Moreover, in Cas9-transgenic mice, KRAS and CDK6 expression levels were also found to be mildly increased in the testis tissues (Fig. 1Q), although they were not significantly changed in most of the tissues we tested (Fig. S10), which might also be associated with the basic expression levels of let-7 and its target genes.
These results suggest that Cas9 RNA could regulate let-7 target genes through the miRNA sponge mechanism in some types of cells, indicating that Cas9 itself may affect cells through mechanisms other than DNA cleavage.
RNA sequence optimization of Cas9 to reduce its effect on cell proliferation and let-7 downstream genes
The majority of let-7 downstream target genes are oncogenes [13, 14]. Since Cas9 can regulate the expression of some let-7 target genes, we speculate that exogenously introduced Cas9 may affect the biological characteristics of cells. We transduced the Cas9 viral vector, as well as the control virus, into the human prostate cancer cell line DU145 and found that Cas9 slightly promoted cell proliferation in a Cell Counting Kit-8 (CCK-8) experiment (Fig. S11A), cell cycle assay (Fig. S11B), and cell colony formation assay (Fig. 2A). In an in vivo experiment, we also found that the tumor growth rate and tumor volume were slightly higher in the group with stable Cas9 expression (Fig. 2B).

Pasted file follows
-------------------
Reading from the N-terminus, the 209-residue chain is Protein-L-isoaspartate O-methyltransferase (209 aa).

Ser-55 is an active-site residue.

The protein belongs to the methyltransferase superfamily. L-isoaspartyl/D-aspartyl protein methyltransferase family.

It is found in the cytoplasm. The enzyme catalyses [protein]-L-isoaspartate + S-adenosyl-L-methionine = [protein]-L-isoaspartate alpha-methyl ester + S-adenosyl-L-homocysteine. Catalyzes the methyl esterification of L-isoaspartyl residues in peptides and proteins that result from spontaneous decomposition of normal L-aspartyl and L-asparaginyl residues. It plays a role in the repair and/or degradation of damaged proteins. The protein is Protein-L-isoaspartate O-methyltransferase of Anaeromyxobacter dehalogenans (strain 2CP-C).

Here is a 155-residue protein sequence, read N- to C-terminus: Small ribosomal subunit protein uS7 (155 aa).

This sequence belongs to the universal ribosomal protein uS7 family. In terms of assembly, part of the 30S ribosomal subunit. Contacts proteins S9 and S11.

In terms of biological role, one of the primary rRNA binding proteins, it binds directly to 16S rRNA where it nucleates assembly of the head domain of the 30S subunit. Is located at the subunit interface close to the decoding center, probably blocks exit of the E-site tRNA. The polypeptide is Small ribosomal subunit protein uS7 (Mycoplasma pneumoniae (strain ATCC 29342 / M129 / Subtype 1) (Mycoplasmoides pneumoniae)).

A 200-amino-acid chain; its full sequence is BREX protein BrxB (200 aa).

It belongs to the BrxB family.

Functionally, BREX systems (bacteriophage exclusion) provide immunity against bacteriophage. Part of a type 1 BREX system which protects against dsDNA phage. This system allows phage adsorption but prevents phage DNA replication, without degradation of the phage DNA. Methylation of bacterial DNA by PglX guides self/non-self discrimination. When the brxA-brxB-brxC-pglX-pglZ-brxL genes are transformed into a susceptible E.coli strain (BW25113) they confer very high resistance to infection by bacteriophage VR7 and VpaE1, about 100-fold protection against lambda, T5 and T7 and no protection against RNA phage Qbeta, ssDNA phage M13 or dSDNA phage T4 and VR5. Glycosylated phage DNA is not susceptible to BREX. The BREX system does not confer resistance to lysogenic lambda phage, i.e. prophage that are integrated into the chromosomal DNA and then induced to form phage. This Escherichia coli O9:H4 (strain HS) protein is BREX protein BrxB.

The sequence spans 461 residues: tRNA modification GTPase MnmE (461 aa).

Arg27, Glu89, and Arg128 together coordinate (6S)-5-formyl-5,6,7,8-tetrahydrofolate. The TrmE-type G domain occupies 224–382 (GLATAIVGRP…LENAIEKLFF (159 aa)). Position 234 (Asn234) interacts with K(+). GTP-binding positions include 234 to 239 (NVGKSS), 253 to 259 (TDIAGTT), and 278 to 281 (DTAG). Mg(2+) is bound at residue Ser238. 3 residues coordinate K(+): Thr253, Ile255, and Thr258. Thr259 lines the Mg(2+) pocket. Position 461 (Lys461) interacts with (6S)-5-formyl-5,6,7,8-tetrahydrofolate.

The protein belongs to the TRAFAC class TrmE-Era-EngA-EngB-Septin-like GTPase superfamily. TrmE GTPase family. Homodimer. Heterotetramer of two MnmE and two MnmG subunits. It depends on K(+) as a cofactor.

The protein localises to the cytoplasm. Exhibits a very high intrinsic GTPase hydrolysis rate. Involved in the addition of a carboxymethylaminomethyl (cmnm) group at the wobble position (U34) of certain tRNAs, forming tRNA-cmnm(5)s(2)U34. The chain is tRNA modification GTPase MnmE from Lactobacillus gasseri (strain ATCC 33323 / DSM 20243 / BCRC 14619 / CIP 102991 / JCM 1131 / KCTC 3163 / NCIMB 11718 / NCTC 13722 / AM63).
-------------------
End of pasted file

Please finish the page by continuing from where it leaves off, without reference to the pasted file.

In addition, we introduced Cas9 into several other types of tumor cells, such as the human renal carcinoma cell line 786–O and the human colon carcinoma lines HT-29 and HCT116. Cas9 had no significant effect on HT-29 cells (data not shown) but slightly promoted the proliferation of HCT116 and 786–O cells (Fig. 2C, Fig. S11C). These results indicate that Cas9 does not have a significant effect on all cells but could slightly promote the proliferation of DU145 cells, 786–O cells and HCT116 cells.
Moreover, Cas9 could also increase some let-7 target genes in normal human cultured primary bone marrow mesenchymal stem cells (bMSCs) (Fig. S12 A-E) and the human normal epithelial cell line HaCaT (Fig. S12F-G) and could promote the proliferation of HaCaT cells (Fig. 2D-E).
In summary, we found that Cas9 RNA could slightly promote proliferation in some cells through a miRNA sponge mechanism. Although the effect is weak, especially in vivo, our observations suggested that it is necessary to improve the safety of CRISPR–Cas9 technology by modifying Cas9 itself in addition to reducing the off-target effect of the CRISPR–Cas9 system.